Summer camps, whether coding day camps or overnight soccer camps, are big business. In fact, the American Camp Association says camps are an $18 billion industry. And a key part of running any business is managing the finances.
Camps cost money to operate. If you end up spending more than you take in, you may not be able to complete all of your camp activities. Or, worse, you may not be able to offer the camp again because it isn’t sustainable.
Successfully managing the finances for a summer camp entails tracking money and data before registration, through the camp session, and after it ends. While balancing budgets may seem daunting, a combination of basic financial management practices and helpful software allows just about anyone to manage a camp’s finances.
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Start by creating a budget
Every camp, no matter how large or small, needs a budget. This is the only way to know how much money is coming in, how much money is going out and whether any adjustments need to be made.
In basic budgeting, you need to know your income and expenses. Calculating your income for summer camp is relatively simple. You know how much you’ll charge for your camp, and you know how many students you can take. For most camps, the registration fee is the only source of income, so it’s easy to estimate how much money your camp will take in.
Some camps, however, get funds from state subsidies, fundraising, and grants, which must be taken into consideration. The sample budget by Arkansas’ Better Beginnings program provides a good overview and explains how to account for various budget categories.
The more complicated part is planning your expenses. This requires you to focus on the details and have a plan in place for all aspects of camp, including activities, food, staff compensation, and supplies. Finance, business, and entrepreneurship writer Meredith Turits advises businesses to plan for three different types of expenses: fixed costs, variable expenses, and contingency plans.
For a summer camp, fixed costs are items such as counselor and staff compensation, supplies, food, rent, and any insurance you need to carry. The University of Vermont’s Agritourism Department also lists asset depreciation, first aid supplies, and signage as fixed costs to consider in a summer camp budget. Of course, these vary depending on the theme of a summer camp, but most camps include similar fixed expenses.
Variable costs differ more widely between camps. These are costs that may change but should be allotted for in a budget. For example, utilities are a variable expense. The cost of utilities depends on use but can be estimated. Discretionary spending, like field trips, is also rolled in here. These types of expenses may fluctuate, but you should be able to create a good estimate of them before camp begins.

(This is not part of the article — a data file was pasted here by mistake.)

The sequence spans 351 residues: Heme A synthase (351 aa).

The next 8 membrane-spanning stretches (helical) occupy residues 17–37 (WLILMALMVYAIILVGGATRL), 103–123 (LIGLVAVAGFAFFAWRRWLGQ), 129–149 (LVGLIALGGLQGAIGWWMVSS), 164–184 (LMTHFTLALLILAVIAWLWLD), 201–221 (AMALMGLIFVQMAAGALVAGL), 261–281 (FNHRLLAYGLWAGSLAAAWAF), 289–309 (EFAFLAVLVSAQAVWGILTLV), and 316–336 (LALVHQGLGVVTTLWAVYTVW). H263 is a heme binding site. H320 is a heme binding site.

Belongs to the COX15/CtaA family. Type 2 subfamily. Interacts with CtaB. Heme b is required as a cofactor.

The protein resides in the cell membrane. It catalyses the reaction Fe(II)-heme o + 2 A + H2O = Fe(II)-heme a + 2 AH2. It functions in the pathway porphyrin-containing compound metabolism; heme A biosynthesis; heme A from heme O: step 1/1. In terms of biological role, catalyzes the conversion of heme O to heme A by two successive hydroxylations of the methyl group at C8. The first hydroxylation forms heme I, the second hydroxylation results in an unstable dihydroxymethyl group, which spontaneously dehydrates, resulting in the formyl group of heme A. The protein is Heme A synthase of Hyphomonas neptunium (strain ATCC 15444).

And, last but not least, always plan for the unexpected. Set up a contingency fund to help cover unplanned expenses.
All of this may seem simple enough, but it can be difficult when it comes to putting pen to paper. So don’t. Employ software to help you keep tabs on money coming in and money going out.
Use digital platforms to help track finances
Keeping tabs on the finances of a summer camp can be quite time-consuming, which is why you should consider using digital tools to help you manage the money. Whether hosting one camp for a week or several camps over many weeks, there is a solution available to take the pain out of tracking camp money.
One of the most commonly used free personal budgeting tools that can be used for summer camp is Intuit’s Mint. As financial writer Ruth Lyons asserts, “Mint keeps an eye on your money so you don’t have to.” The tool is accessible via your browser or as an app, so it is available to you wherever you are. It has some functions that may not apply to summer camp, but the basic operations are perfect for simple budget maintenance.
ZipBooks is a free accounting software tool that is great for small businesses. Marketing consultant Thomas Hanks, former growth engineering executive of ZipBooks, claims the software is so user-friendly that even someone who knows nothing about accounting can use it. Again, it can do way more than you may need for camp, but it can also meet your demands for basic budgeting.
If the thought of investing time to learn these programs doesn’t appeal to you, you can always use a basic spreadsheet to manage simple budgeting. Google Sheets is a great tool that has a template for simple budgeting. You will have to spend more time entering information than with the other tools, but it may require less of a learning curve and time investment than the others.
Speaking of digital platforms, Jotform is one tool that can help you keep track of all your registrations, payments and essentially keep you organized throughout the whole camp process. With many form templates including summer camp registration forms and the helpful integrations, Jotform offers a great chance to lower the management expenses on your budget.
Though managing a camp’s budget may not sound like fun, it is a necessity because, at their core, camps are businesses. And a camp that runs well as a business is usually effective at delivering its mission to campers, writes Daniel Zenkel, managing principal at The Camp Professionals.